Thanks to my Irish genealogy homework assignment, I learned that Irish research is difficult!  First, the names are more common than some of the Polish and German names I have worked with in my family tree.  There are several Lee and McGeehan families in Philadelphia during this time period, so you can not rely on census information alone.  Second, because the immigrants came to the U.S. in the mid 1800’s, they are not as easy to pinpoint as my later immigrants who had such records as detailed passenger arrival lists, draft registration cards, and social security applications to lead the way to their hometowns.  Third, once you need birth records that go beyond when birth records were officially kept, it is obviously more difficult to trace.  Continuing with my niece’s maternal ancestry will be difficult, but challenging.

[This post was written for the 8th Edition of the Carnival of Irish Heritage and Culture.]


How the Irish Saved Civilization

I always look forward to reading the latest edition of the Carnival of Irish Heritage and Culture, but I’m always disappointed that I can’t join in.  I have no Irish ancestry, and I haven’t had time to research my friends’ Irish genealogies or my niece’s Irish genes.  So I’m thrilled that the latest topic for the Carnival is the Summer Reading Challenge!  I love learning about cultures and what makes them tick, and reading about Irish culture was especially enlightening.

My choice for the reading challenge was Thomas Cahill’s How the Irish Saved Civilization.  As book one of Cahill’s “Hinges of History” series, he focuses on “the untold story of Ireland’s heroic role from the fall of Rome to the rise of medieval Europe”.  Cahill’s histories do not focus on one static event of history, but rather the “hinges” of history as the world moves from one static period to another.  Before Cahill can explain how the Irish saved civilization, he explains exactly what civilization was almost lost.  The first third of the book isn’t centered on Ireland at all, but on the world of the Roman Empire and how that Empire crumbled.

The second third introduces a legendary Irish figure – none other than St. Patrick himself!  This section focuses on Irish pagan culture, and what Patrick brought to Ireland and Irish culture.  Here Cahill introduces a very interesting thought — that the Christianity that Patrick introduces to Ireland is, in effect, the first “de-Romanized Christianity in human history.”  He explains that even though Rome formally received Christianity in the year 313 AD, Christianity didn’t really receive Rome.  In Ireland, however, a brand new Christian culture emerged that changed Irish thought.  Things that were a part of Irish culture, like slavery and human sacrifice, became unthinkable after Christianity was accepted.  But, the Irish managed to maintain their “physchological identity”.  Irish culture became a part of Irish Christianity.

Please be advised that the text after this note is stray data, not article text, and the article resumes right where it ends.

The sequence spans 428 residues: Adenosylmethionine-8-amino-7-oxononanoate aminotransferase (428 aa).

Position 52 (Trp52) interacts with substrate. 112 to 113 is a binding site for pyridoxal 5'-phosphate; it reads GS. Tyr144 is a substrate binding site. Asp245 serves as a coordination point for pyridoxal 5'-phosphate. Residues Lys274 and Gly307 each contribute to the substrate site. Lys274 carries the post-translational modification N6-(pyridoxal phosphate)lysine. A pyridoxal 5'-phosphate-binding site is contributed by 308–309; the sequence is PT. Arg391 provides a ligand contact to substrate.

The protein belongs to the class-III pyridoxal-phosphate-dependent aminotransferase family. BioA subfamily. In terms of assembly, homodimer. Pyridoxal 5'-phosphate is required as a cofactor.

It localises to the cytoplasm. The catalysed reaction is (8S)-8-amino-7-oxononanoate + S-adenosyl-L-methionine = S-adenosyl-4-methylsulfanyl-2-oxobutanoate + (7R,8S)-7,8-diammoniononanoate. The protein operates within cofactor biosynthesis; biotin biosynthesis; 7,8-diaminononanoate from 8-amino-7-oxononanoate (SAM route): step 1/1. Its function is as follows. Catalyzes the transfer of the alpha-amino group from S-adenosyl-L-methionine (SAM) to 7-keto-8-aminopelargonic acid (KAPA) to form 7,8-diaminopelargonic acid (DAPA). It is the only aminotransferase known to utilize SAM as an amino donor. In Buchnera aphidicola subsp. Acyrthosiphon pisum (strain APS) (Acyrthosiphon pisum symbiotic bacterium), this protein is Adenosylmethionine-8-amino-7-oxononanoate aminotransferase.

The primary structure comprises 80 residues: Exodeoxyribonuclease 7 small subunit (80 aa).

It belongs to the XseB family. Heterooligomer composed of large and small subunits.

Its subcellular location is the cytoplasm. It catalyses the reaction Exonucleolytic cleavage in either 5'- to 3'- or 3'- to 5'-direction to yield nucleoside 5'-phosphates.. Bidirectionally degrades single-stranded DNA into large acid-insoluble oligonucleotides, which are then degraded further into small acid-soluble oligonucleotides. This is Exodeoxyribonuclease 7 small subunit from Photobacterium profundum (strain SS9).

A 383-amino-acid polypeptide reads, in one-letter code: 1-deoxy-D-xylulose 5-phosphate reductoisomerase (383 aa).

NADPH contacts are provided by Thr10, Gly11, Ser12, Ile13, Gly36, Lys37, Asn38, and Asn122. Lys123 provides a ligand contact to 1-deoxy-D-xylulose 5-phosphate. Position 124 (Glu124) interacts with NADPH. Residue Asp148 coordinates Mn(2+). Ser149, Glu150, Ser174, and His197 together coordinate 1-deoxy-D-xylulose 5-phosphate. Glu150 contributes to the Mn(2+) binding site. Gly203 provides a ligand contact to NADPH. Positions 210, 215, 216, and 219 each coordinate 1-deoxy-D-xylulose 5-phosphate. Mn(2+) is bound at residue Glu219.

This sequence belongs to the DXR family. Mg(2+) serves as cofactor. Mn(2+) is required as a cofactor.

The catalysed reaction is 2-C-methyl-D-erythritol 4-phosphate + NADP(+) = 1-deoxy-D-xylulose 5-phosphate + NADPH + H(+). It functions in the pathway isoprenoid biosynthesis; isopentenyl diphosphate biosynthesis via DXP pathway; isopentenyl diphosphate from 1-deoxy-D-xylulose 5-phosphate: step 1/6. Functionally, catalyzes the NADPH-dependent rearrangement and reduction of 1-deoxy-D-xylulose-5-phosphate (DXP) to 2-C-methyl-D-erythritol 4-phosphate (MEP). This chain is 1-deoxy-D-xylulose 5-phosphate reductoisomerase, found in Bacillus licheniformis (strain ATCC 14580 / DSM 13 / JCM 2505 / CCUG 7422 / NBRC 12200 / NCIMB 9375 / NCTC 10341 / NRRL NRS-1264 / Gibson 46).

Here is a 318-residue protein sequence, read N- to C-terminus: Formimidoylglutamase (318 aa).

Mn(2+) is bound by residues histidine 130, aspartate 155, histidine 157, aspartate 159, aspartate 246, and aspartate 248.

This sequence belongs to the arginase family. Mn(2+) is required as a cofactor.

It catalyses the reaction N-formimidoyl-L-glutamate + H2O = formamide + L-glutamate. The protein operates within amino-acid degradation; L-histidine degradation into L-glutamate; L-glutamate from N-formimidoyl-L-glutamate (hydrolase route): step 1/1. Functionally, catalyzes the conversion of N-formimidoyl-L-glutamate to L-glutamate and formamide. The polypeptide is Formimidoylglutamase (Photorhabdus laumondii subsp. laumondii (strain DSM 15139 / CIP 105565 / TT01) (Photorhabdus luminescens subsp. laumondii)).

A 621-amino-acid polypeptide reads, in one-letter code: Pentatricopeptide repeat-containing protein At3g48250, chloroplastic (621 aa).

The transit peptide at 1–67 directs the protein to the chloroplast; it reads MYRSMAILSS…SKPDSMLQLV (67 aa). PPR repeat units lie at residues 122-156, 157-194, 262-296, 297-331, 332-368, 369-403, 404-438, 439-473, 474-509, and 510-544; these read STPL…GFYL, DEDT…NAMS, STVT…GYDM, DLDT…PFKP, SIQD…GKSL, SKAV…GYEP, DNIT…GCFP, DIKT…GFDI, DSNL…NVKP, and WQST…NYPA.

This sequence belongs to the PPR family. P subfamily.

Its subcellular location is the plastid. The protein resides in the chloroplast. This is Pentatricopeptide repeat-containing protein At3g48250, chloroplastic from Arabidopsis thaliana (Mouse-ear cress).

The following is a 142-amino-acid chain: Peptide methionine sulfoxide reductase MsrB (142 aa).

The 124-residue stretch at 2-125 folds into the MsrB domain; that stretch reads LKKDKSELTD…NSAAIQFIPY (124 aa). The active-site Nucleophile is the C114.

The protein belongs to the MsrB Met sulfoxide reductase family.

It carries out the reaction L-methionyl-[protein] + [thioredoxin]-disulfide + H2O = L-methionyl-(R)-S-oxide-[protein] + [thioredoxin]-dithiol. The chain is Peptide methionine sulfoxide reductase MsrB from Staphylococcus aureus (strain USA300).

Of course, how the Irish saved civilization is through the works of Irish monks preserving the Roman world’s literature, and native Irish literature, and later passed it back to the rest of Europe through education.  What sounds quite simple become utterly fascinating in the way Cahill describes history.  If it wasn’t for the work of these Irish monks, most of what we know today of the ancient world would have been lost.  The end of the book deals with how Irish civilization itself fell.

One quote from the book really struck me.  In a 9th Century manuscript, a monk living far from his native Ireland cites a favorite quote from the Roman Horace: “They change their sky but not their soul who cross the ocean.” How true is this quote of our immigrant ancestors?  Whether Irish or another nationality, they left their native lands but kept a part of their homeland inside.

If you enjoy history, you’ll enjoy this book.  I’ve also read the next two books in Cahill’s series: “The Gifts of the Jews”, which focuses on the cultural and religious legacy left to the world from the Jewish people, and “Desire of the Everlasting Hills”, which focuses on who Jesus was in His time as well as His impact on the world at large.  I have not yet read two others in the “Hinges of History” series: “Sailing the Wine-Dark Sea” about the Greeks, and “Mysteries of the Middle Ages” about, obviously, the Middle Ages!

I thought I would also have a fiction book that qualified for this summer reading challenge, but the book as a whole didn’t stay focused on Ireland.  Still, I highly recommend Pete Hamill’s Forever for an insightful look into Ireland’s past.  Forever focuses on Cormac O’Connor, an 18th Century Irishman.  The first third of this novel is set in Ireland and beautifully recounts Cormac’s family life and the Irish culture.  While Cormac himself is not Catholic, it also details the dreadful Penal Laws and their consequences.  After his father’s death as a result of these laws, Cormac immigrates to America to seek revenge.  He befriends an African slave, who later saves his life in a fantastical way.  The slave is actually a shaman, and he restores Carmac’s life – forever.  As long as he stays on the island of Manhattan, he will not die.  The novel moves forward throughout Cormac’s long life all the way through to 2001.  Some readers will find it too unbelievable, but isn’t that the beauty of fiction?  The novel is beautifully written.  I had hoped that Cormac’s love for Ireland would remain more closely integrated to the rest of the novel, but he becomes less of an Irishman and more of a New Yorker as the years of his long life move along.  But, the beginning offers a very detailed, beautiful, and historically accurate glimpse of Ireland in the late 1700’s.

[Written for the 7th Edition of the Carnival of Irish Heritage & Culture: Summer Reading Challenge]